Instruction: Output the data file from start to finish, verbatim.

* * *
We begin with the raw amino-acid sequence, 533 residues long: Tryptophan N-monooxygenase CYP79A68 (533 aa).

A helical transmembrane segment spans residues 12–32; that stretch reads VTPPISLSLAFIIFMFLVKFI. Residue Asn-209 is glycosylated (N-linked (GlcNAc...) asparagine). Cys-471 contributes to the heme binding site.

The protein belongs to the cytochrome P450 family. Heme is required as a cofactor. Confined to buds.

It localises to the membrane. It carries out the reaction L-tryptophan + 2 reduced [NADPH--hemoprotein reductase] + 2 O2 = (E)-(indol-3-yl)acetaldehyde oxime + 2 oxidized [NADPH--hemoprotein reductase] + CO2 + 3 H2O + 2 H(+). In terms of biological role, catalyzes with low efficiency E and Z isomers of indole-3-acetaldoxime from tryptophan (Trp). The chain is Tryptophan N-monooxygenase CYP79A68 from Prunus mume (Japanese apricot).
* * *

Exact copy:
We begin with the raw amino-acid sequence, 533 residues long: Tryptophan N-monooxygenase CYP79A68 (533 aa).

A helical transmembrane segment spans residues 12–32; that stretch reads VTPPISLSLAFIIFMFLVKFI. Residue Asn-209 is glycosylated (N-linked (GlcNAc...) asparagine). Cys-471 contributes to the heme binding site.

The protein belongs to the cytochrome P450 family. Heme is required as a cofactor. Confined to buds.

It localises to the membrane. It carries out the reaction L-tryptophan + 2 reduced [NADPH--hemoprotein reductase] + 2 O2 = (E)-(indol-3-yl)acetaldehyde oxime + 2 oxidized [NADPH--hemoprotein reductase] + CO2 + 3 H2O + 2 H(+). In terms of biological role, catalyzes with low efficiency E and Z isomers of indole-3-acetaldoxime from tryptophan (Trp). The chain is Tryptophan N-monooxygenase CYP79A68 from Prunus mume (Japanese apricot).